The text provides reproductions of dozens of carefully selected primary documents from the time of Aristotle (B.C.) to present day to engage readers and provide opportunities for them to apply their critical thinking and analysis skills. The text of each document is introduced by a headnote to place it in context and concludes with analysis that details its significance and clarifies specific passages when needed. Each document or excerpt is followed by a full citation of the document.
Every day, in laboratories, food factories, and other industries, animals by the millions are subjected to inhumane cruelty. In this accessible guide, Newkirk teaches readers hundreds of simple ways to stop thoughtless animal cruelty and make positive choices.
For each topic, Newkirk provides hard facts, personal insight, inspiration, ideas, and resources, including:
• How to eat healthfully and compassionately
• How to adopt animals rather than support puppy mills
• How to make their vote count and change public opinion
• How to switch to cruelty-free cosmetics and clothing
• How to choose amusements that protect rather than exploit animals.
With public concern for the well-being of animals greater than ever—particularly among young people—this timely, practical book offers exciting and easy ways to make a difference.
Over 35 individual stories written by those who are on the frontlines, fighting for what they believe, bring the controversies surrounding animal rights and welfare into sharp focus. The same interview questions were asked of each participant. Readers will enjoy the personal element of these profiles, while discovering the similarities and differences among those involved in these movements. An introduction to the volume provides students with the definitions and background information they need to clearly understand the entries that follow and to encourage them to question what they read and to draw their own conclusions.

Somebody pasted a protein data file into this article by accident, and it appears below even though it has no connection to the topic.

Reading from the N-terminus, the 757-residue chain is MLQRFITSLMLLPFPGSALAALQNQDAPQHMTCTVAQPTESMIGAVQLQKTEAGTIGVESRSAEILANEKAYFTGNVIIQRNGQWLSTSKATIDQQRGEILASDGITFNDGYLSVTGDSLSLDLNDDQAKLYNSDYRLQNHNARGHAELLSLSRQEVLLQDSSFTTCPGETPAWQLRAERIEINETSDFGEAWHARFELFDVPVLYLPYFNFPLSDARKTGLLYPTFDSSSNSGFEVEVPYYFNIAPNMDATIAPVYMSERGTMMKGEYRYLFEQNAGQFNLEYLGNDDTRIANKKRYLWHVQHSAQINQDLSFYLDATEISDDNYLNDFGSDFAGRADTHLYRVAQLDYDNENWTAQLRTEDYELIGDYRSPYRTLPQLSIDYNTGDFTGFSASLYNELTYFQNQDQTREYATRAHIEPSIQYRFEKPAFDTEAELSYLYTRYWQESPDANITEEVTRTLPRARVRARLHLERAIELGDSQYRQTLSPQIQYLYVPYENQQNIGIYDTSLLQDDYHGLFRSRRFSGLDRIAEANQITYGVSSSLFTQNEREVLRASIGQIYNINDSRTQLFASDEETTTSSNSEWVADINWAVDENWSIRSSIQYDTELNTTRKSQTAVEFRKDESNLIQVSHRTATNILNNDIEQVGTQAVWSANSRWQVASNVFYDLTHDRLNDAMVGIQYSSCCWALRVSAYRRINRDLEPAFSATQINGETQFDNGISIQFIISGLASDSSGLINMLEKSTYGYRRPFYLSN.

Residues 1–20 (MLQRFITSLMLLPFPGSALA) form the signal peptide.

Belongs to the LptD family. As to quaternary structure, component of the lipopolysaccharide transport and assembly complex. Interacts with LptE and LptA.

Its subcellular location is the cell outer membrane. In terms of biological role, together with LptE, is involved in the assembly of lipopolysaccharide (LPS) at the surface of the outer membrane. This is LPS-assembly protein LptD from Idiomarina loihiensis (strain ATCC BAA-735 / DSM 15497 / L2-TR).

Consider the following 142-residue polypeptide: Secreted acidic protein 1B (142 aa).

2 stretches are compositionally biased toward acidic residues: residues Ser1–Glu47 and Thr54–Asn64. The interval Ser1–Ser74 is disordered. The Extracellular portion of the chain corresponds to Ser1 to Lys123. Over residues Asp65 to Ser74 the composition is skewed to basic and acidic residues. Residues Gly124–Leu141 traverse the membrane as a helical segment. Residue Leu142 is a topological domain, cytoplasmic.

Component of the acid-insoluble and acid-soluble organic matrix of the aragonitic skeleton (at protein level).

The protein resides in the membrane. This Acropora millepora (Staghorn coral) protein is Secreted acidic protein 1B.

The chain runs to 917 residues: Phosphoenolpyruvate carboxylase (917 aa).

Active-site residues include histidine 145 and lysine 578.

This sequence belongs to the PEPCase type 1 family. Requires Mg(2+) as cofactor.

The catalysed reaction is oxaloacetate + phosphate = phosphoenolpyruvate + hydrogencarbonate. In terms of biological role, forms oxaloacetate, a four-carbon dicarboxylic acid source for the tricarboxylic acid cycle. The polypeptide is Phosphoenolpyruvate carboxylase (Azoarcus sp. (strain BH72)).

Francione maintains that advocating humane treatment of animals retains a sense of them as instrumental to human ends. When they are considered dispensable property, he says, they are left fundamentally without "rights." Until the seventies, Francione claims, this was the paradigm within which the Animal Rights Movement operated, as demonstrated by laws such as the Federal Humane Slaughter Act of 1958.
In this wide-ranging book, Francione takes the reader through the philosophical and intellectual debates surrounding animal welfare to make clear the difference between animal rights and animal welfare. Through case studies such as campaigns against animal shelters, animal laboratories, and the wearing of fur, Francione demonstrates the selectiveness and confusion inherent in reformist programs that target fur, for example, but leave wool and leather alone.
The solution to this dilemma, Francione argues, is not in a liberal position that espouses the humane treatment of animals, but in a more radical acceptance of the fundamental inalienability of animal rights.
Steiner rejects the traditional assumption that a lack of formal rationality confers an inferior moral status on animals vis-à-vis human beings. Instead, he offers an associationist view of animal cognition in which animals grasp and adapt to their environments without employing concepts or intentionality. Steiner challenges the standard assumption of liberal individualism according to which humans have no obligations of justice toward animals. Instead, he advocates a "cosmic holism" that attributes a moral status to animals equivalent to that of people. Arguing for a relationship of justice between humans and nature, Steiner emphasizes our kinship with animals and the fundamental moral obligations entailed by this kinship.
Francione argues that the current legal standard of animal welfare does not and cannot establish fights for animals. As long as they are viewed as property, animals will be subject to suffering for the social and economic benefit of human beings.
Exploring every facet of this heated issue, Francione discusses the history of the treatment of animals, anticruelty statutes, vivisection, the Federal Animal Welfare Act, and specific cases such as the controversial injury of anaesthetized baboons at the University of Pennsylvania. He thoroughly documents the paradoxical gap between our professed concern with humane treatment of animals and the overriding practice of abuse permitted by U.S. law.
As they spar, Francione and Garner deconstruct the animal protection movement in the United States, the United Kingdom, Europe, and elsewhere, discussing the practices of such organizations as PETA, which joins with McDonald's and other animal users to "improve" the slaughter of animals. They also examine American and European laws and campaigns from both the rights and welfare perspectives, identifying weaknesses and strengths that give shape to future legislation and action.